Unfortunately, the President broke the promise barely a month later in early June 2016 when he was flown to London to be treated, supposedly, for an ear infection and returned later to the same London for another six months of treatment. Also, a former Vice-President, Dr Alex Ekwueme recently died abroad seeking medical care. These examples, of course, indict the nation’s health care system and put those in power to shame.

So, it is heart-warming that the Members of the House of Representatives have realised that the health sector needs attention, as they complained bitterly over the rapid decline in medical facilities and services in the country, which is forcing many Nigerians to seek life-saving treatment abroad. It appears that they are resolute to address the problem of the health sector through legislation and should they succeed in regulating public officers’ trips to foreign countries for medical treatment, they would have done the nation a world of good. While they recognise that the measure, could be “draconian” in outlook, some argue that it would force the same public officials to pay adequate attention to the health sector in Nigeria.

To attest to their commitment to walk the talk, “A Bill for an Act to Amend the National Health Act, 2014 to Regulate International Trips for Medical Treatment by Public Officers, to Strengthen the Health Institutions for Efficient Service Delivery; and for Related Matters” has passed second reading in the House.

This move is commendable as it is a demonstration of good leadership, which is a critical variable in dealing with the crises in the health sector.
However, the legislature alone cannot solve the problem of the Nigerian health sector; it requires collaboration, especially with healthcare professionals.

Although, the bill shows that there is the political will to salvage the sector, the bill should be subjected to public debate; and the views of various stakeholders (NMA, CSOs, other medical professions, development partners and organised private sector)  taken into cognisance. The stakeholders can help operationalise the National Health Act to deal professionally with issues of clinical governance, medical education and research, and improving health care delivery nationwide in line with global best practices.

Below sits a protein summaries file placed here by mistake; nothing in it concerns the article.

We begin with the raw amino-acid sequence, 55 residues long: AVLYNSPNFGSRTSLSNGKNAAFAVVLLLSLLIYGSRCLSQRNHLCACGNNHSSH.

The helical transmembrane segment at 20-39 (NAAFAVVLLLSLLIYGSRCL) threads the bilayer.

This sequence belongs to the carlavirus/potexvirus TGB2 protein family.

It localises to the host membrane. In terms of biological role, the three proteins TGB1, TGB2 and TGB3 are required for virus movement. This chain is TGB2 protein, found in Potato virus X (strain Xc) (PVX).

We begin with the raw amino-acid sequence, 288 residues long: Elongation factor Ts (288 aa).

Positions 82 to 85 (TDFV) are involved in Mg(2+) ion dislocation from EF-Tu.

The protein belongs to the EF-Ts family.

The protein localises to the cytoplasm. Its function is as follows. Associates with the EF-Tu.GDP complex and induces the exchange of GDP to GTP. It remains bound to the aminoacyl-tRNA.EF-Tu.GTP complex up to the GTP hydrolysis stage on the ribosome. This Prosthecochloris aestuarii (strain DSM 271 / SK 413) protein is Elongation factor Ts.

So, to fully revive the decaying health sector and stop medical tourism, there is the need for improved funding, timely release and judicious use of the funds. Also, there should be better planning of the healthcare system and private sector investment. The urgent need to build the critical infrastructure as well as foist the right environment for good healthcare delivery system in Nigeria cannot be over-emphasised.

Also, can partner with governments and take over the existing public hospital buildings that are wasting away all over the country and turn them into quality healthcare facilities. This strategic partnership can lead to the much-desired revolution in the health sector. It is definitely more cost-effective to treat Nigerians in the country than anywhere else in the world.

Hopefully, by amending the National Health Act, 2014 and with more investment in the health sector, many citizens will have access to quality and affordable health care, while the capital flight occasioned by medical tourism will be a thing of the past.